— Brain scientists at the University of Washington have used
an old-fashioned parlor game in a novel way to prove that two
people’s brains can be linked across the Internet — an
experiment that sounds like it was ripped from the pages of a
experiment is believed to be the first one to demonstrate that
two brains can be directly linked to allow one participant to
correctly guess what the other is thinking.
say melding two minds has the potential for a vast range of
applications. For example, it might allow for the transfer of
information from a healthy one to a damaged one. Or it might
allow an alert person to transmit that brain state to somebody
who is sleepy, or struggling to pay attention.
we wanted to establish is that it is possible to use this
rudimentary brain-to-brain collaboration … to solve a common
problem," said Andrea Stocco, an assistant professor of
psychology and researcher at the Institute for Learning &
Brain Sciences at the UW.
research was published recently in the journal PLOS ONE. The
brain-science investigations are funded by a $1 million grant
from the W.M. Keck Foundation.
used " 20 Questions," a popular guessing game in
which one person thinks of an object and the other tries to
guess what it is with a series of 20 or fewer questions that
can only be answered by "yes" or "no."
experiment, two participants played the game in rooms a mile
apart on campus. One participant wore an electrode-studded cap
connected to an electroencephalography machine to pick up
signals from the brain.
other wore a cap with a magnetic coil positioned over the part
of the brain that controls the visual cortex.
player wearing the electrode cap picked an object, and the
player wearing the electric coil asked a series of questions
to try to guess the object. The electrode-capped player
signaled to the questioner whether the answer was
"yes" or "no" simply by looking at a
flashing light that indicated the answer. A "yes"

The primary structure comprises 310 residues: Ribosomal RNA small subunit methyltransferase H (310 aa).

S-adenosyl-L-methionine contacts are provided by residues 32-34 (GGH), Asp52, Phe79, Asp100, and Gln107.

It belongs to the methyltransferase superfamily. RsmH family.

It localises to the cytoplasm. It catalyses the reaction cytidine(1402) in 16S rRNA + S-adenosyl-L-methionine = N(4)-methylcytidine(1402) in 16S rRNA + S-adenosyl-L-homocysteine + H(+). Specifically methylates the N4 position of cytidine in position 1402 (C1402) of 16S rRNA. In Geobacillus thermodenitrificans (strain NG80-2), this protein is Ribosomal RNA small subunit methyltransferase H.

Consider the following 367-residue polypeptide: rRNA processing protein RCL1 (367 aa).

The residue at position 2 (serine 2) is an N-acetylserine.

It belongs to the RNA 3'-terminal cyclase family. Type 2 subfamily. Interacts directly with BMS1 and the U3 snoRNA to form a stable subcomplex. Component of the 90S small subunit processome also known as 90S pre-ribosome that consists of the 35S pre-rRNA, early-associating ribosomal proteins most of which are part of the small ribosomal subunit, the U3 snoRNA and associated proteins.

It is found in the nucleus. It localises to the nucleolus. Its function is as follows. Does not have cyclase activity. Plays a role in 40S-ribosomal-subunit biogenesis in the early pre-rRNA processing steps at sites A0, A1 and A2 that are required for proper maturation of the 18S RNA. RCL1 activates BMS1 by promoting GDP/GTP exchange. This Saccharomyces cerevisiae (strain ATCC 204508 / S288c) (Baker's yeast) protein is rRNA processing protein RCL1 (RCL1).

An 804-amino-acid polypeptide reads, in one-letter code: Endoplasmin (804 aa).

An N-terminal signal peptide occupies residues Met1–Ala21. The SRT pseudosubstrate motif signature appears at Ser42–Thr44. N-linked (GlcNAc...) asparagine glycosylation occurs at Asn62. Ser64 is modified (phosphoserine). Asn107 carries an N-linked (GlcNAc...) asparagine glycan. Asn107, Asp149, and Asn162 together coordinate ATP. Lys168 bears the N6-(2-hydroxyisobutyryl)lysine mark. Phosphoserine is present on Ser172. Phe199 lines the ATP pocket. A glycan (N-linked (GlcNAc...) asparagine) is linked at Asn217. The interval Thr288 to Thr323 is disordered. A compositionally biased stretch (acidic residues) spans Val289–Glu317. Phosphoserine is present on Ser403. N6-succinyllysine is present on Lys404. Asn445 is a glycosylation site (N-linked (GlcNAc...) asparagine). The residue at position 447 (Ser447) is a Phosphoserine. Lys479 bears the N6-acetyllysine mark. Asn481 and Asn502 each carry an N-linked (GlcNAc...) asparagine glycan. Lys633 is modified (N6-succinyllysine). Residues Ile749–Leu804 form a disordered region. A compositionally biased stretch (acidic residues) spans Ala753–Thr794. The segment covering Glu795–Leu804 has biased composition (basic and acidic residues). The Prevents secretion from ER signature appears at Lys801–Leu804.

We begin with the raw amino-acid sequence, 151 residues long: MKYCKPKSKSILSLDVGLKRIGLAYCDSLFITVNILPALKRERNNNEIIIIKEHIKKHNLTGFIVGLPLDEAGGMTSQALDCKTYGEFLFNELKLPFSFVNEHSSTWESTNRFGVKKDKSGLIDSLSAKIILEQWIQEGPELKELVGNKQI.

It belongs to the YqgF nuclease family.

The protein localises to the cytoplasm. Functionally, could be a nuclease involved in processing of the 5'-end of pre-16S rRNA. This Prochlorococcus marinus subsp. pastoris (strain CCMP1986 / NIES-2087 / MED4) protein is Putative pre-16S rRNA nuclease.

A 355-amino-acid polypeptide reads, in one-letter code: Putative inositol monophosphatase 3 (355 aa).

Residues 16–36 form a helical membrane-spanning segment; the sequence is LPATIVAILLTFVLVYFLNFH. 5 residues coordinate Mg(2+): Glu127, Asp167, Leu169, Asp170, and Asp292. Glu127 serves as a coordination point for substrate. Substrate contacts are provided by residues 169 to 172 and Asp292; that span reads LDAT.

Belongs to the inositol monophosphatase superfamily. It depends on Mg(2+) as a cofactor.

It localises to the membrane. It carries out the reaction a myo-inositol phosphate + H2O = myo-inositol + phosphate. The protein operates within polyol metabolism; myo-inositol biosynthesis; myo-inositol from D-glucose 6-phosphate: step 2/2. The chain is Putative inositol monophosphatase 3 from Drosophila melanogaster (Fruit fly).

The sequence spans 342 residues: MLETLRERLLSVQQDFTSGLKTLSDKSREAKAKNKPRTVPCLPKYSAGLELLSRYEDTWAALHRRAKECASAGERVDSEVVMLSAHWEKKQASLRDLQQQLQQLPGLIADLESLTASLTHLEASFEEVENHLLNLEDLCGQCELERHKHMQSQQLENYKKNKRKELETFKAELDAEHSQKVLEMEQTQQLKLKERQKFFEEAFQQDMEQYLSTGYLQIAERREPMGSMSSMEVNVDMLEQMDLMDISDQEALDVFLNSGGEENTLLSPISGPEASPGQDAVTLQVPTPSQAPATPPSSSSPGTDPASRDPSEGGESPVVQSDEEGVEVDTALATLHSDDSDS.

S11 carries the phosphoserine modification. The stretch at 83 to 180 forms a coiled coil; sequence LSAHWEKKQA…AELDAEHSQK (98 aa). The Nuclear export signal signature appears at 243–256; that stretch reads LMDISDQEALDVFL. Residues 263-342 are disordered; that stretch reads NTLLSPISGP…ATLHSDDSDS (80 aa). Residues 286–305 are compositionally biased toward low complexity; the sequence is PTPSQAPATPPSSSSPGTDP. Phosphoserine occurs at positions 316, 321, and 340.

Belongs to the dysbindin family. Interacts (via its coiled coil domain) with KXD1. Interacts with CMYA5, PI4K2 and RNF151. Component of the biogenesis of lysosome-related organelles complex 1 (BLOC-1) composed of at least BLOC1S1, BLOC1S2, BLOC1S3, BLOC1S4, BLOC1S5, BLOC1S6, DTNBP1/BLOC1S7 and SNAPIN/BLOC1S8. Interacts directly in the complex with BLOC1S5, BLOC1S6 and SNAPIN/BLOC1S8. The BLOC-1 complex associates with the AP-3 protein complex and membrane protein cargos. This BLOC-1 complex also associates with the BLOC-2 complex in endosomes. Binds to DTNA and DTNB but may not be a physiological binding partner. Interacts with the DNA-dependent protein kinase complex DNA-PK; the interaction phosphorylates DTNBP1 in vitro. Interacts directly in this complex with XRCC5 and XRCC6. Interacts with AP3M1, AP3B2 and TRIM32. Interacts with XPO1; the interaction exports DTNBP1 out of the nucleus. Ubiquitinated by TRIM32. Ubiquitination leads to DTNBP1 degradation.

sent a signal to the questioner; a "no" sent no
signal at all. The signal was transmitted via the Internet.
answer was yes, the brain activity in the first player’s
brain delivered a signal to the electric coil worn by the
second player, which translated into a visual interruption or
flash of light known as a "phosphene."
said it took trial-and-error to position the magnetic coil so
that it reliably transmitted a signal to the player asking the
questions. And not everyone saw the same visual interruption.
consistently saw lines," Stocco said. "Some saw
lightning bolts, blobs or shapes."
said the success of the experiment took researchers by
knew in theory it could work," he said. "We wanted
to know how well it could work."
arrived at the correct answer in the "20 Questions"
game 72 percent of the time; to do that, they answered more
than 90 percent of the questions correctly. In other words,
they saw the visual interruption, and interpreted it as a
sets of participants played 20 rounds of the game — a
mixture of 10 real games and 10 control games, in which no
visual signal was sent at all. Participants guessed the
correct answer only 18 percent of the time in the control
not the first time Stocco and his fellow researchers have
delivered a brain-to-brain signal over the Internet. Two years
ago, Stocco and computer-science professor Rajesh Rao
conducted an experiment in which Rao transmitted signals from
his brain to Stocco, causing his finger to twitch.
time, the two said they believed it was the first time two
human brains had been directly connected in this manner.
However, some neuroscientists dismissed the experiment as a
said researchers hope they’ll eventually be able to transmit
more complex signals, such as shapes rather than simple
flashes of light.
20 Questions experiment, "the brain is trying to make
sense of a signal that normally doesn’t exist," he
said. "The brain is saying, ‘I don’t know what this
thing is, but I think it’s a line.’ If we can control that
with more precision, we could make a shape, or an
scientists could figure out how to transmit shapes between two
brains, it might eventually allow people to collaborate on
problem-solving in a completely novel way, he said.
said there are other applications for the science, too.
example, researchers know how to measure patterns of brain
activity to tell whether somebody is paying attention. One
day, scientists may be able to capture those brain patterns
and transmit them to a person whose mind wanders, such as a
student trying to overcome Attention Deficit Hyperactivity
perhaps one day, you could record the electrical impulses that
pulse through your brain when you are at the peak of
performance, and use that to wake up your brain at a later
state, when your attention is flagging.
could be a new frontier of self-help," Stocco said.